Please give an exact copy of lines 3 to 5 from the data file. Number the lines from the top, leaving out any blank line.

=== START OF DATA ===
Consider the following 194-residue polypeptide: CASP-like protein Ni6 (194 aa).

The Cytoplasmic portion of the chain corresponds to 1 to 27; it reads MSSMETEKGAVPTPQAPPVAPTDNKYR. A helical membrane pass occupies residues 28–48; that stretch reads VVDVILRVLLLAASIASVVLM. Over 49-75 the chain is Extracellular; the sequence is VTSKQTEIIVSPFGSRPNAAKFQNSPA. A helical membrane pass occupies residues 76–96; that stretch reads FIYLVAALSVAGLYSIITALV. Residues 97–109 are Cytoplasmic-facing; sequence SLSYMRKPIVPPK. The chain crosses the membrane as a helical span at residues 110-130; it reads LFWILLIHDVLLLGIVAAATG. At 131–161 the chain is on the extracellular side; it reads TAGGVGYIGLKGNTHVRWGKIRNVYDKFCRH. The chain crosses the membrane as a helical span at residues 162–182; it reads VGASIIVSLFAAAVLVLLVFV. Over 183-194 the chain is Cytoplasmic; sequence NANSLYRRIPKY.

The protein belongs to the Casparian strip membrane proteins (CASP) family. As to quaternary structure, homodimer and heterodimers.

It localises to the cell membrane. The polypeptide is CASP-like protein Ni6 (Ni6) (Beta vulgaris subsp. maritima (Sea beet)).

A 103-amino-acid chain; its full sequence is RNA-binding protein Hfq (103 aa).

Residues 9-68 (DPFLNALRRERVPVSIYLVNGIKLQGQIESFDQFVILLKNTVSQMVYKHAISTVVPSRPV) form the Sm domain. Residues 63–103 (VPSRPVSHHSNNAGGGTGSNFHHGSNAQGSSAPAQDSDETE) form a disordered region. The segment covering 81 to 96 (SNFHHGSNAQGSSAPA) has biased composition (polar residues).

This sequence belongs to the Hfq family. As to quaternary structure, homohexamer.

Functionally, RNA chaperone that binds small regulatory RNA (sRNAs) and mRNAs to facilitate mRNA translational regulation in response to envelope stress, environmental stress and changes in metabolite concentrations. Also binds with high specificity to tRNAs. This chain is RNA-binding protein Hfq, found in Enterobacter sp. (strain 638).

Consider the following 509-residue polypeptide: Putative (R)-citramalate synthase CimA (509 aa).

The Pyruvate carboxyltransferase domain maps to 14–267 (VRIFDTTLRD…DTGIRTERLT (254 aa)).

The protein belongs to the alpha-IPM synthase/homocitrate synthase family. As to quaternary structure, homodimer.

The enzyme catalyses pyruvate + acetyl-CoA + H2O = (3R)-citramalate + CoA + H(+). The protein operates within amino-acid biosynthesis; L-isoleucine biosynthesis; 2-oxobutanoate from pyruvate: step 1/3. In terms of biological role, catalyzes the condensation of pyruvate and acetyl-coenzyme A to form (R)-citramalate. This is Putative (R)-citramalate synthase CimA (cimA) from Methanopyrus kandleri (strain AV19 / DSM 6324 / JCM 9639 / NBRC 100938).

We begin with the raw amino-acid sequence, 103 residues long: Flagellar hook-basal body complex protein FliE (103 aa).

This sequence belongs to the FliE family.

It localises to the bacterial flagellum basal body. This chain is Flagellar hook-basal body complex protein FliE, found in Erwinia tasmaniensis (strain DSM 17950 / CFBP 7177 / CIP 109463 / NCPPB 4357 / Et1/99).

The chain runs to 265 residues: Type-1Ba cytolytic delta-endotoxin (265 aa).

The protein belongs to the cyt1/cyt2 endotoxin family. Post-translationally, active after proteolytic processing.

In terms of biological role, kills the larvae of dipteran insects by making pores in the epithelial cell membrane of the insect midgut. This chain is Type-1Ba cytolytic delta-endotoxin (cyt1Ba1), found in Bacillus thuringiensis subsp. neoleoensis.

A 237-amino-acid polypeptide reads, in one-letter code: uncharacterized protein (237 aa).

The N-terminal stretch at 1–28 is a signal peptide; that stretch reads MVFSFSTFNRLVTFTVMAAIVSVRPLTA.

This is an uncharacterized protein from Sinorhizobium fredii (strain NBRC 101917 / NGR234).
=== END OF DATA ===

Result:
The protein belongs to the Casparian strip membrane proteins (CASP) family. As to quaternary structure, homodimer and heterodimers.

It localises to the cell membrane. The polypeptide is CASP-like protein Ni6 (Ni6) (Beta vulgaris subsp. maritima (Sea beet)).

A 103-amino-acid chain; its full sequence is RNA-binding protein Hfq (103 aa).